Back in 2007, the last time a Test was played at St George’s Park, the Proteas lost to the West Indies by 128 runs but they came back however to win the next two Tests and take the series.
St George’s Park is the oldest ground in the country and the first Test was played here against England in March 1889. Despite its age, St George’s has only hosted 23 Tests in its history (11 of which have been after readmission) because of its status as a second-tier ground.
That reputation was not earned because the facilities are considered sub-standard (which they are not) or because its pitch is known to be as slow and low. Rather, it is because capacity and crowds now determines where Tests are played.
(St George’s hosted six Tests from 1997 to 2001 before games were moved to the bigger venues. It then hosted a Test again in only 2004 and 2007, when it hosted two).
The Wanderers, Newlands and SuperSport Park in Centurion are now all guaranteed Tests every summer while Durban’s Kingsmead is missing out on a Test for the first time since readmission this summer. Because most of South Africa’s series are three Tests and most summers only involve five, or at most six, Tests Port Elizabeth has to wait its turn.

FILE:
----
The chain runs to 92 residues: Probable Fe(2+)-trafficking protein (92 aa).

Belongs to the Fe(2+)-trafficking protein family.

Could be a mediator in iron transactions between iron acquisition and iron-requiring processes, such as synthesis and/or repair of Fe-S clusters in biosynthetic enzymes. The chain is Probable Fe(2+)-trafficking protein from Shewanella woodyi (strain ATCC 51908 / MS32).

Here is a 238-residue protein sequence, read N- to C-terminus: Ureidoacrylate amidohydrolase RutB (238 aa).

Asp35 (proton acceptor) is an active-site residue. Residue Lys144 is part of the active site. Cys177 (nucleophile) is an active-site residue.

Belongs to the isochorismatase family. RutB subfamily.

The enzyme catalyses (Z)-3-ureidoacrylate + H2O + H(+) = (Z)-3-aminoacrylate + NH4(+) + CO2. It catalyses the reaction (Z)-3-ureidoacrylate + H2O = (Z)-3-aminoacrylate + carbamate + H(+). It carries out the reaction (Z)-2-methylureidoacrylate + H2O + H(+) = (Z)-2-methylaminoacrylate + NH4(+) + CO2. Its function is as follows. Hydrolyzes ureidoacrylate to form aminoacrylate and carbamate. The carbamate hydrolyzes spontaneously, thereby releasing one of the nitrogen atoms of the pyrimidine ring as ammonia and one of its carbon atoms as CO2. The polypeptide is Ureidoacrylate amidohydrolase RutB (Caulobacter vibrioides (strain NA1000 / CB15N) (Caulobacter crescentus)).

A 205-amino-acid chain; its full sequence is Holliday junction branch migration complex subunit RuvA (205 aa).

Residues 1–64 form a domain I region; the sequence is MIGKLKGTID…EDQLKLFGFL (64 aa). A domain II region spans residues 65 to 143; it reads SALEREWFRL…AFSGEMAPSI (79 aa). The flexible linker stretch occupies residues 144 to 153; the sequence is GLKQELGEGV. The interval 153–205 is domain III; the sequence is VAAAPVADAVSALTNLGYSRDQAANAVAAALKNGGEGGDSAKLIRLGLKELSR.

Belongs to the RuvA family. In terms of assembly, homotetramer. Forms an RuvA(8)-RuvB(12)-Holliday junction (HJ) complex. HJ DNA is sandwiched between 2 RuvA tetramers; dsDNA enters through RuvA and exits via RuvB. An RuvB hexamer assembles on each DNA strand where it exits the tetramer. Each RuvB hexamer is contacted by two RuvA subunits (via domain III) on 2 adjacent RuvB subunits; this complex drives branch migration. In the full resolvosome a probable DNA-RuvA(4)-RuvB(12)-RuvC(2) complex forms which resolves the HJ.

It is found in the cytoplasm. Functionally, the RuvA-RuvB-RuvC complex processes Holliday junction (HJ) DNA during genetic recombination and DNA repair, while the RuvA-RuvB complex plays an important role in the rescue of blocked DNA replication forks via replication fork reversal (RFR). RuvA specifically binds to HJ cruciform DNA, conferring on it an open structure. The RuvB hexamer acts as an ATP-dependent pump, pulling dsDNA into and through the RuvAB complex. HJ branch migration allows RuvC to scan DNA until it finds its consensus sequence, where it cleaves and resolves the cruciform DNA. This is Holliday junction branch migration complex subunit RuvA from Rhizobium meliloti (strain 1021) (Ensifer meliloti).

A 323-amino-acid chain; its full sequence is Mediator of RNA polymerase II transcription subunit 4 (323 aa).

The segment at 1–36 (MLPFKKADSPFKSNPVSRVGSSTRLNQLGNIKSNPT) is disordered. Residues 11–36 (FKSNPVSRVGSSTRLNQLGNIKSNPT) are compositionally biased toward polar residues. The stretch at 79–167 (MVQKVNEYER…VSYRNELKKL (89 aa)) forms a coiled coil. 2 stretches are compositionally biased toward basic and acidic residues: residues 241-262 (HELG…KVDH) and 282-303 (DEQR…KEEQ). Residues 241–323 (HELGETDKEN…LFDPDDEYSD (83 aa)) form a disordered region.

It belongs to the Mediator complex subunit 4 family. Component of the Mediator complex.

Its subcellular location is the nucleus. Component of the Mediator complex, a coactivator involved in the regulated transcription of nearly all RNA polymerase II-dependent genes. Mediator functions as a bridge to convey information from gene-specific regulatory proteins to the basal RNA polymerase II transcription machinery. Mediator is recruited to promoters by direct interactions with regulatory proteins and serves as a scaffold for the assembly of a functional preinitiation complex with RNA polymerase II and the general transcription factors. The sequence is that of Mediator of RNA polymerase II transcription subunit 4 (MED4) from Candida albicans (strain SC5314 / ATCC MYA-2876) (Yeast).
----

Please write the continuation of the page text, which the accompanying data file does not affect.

“The way it has gone, Test matches have become fewer on the calendar and we usually allocate the big teams to big stadiums,” Jacques Faul, acting CSA CEO, told ESPNcricinfo. “But we do like to have Test cricket at St George’s as there is a special spectator experience.”
St George’s is indeed a very special venue and the obvious difference between this and other grounds is the band. The brass instrumentals occupy a section of the grandstand and they play throughout the match. Their repertoire includes golden oldies like Eddie Grant’s ‘Gimme Hope Joanna’ and Ben E King’s ‘Stand by Me’ which are repeated throughout the day. I’m told they add modern tunes annually but I seem to remember it was largely ‘Gimme Hope Joanna’ on repeat though. Not that I am complaining at all.
They are also known to create songs for their favourite players and I have no doubt they will come up with tunes for the two P’s – Alviro Petersen and Robin Peterson. Both are local boys and neither have played a Test in their home-town before.
“I was born in Port Elizabeth and I always wanted to play a Test here,” Petersen, the batsman said while Peterson, the bowler, said it would be “special,” to play a match in his home town.
Having grown up in Port Elizabeth, I recall spending most of my childhood at the ground. Being an avid autograph collector, and living within short walking distance from the ground, I spent many days not only watching matches but also watching teams practice and I have very fond memories of what was essentially my second home growing up.
Test cricket may be an infrequent visitor these days but it will be back. “If we have a Boxing Day Test against India we’d want to play it in Durban because of the fan base there but if we played against, maybe England, we could look at a venue like St George’s,” Faul said.
It is just a case of when it visits again and when it does, I hope to be in the grandstand belting out ‘Gimme Hope Joanna’ with the band.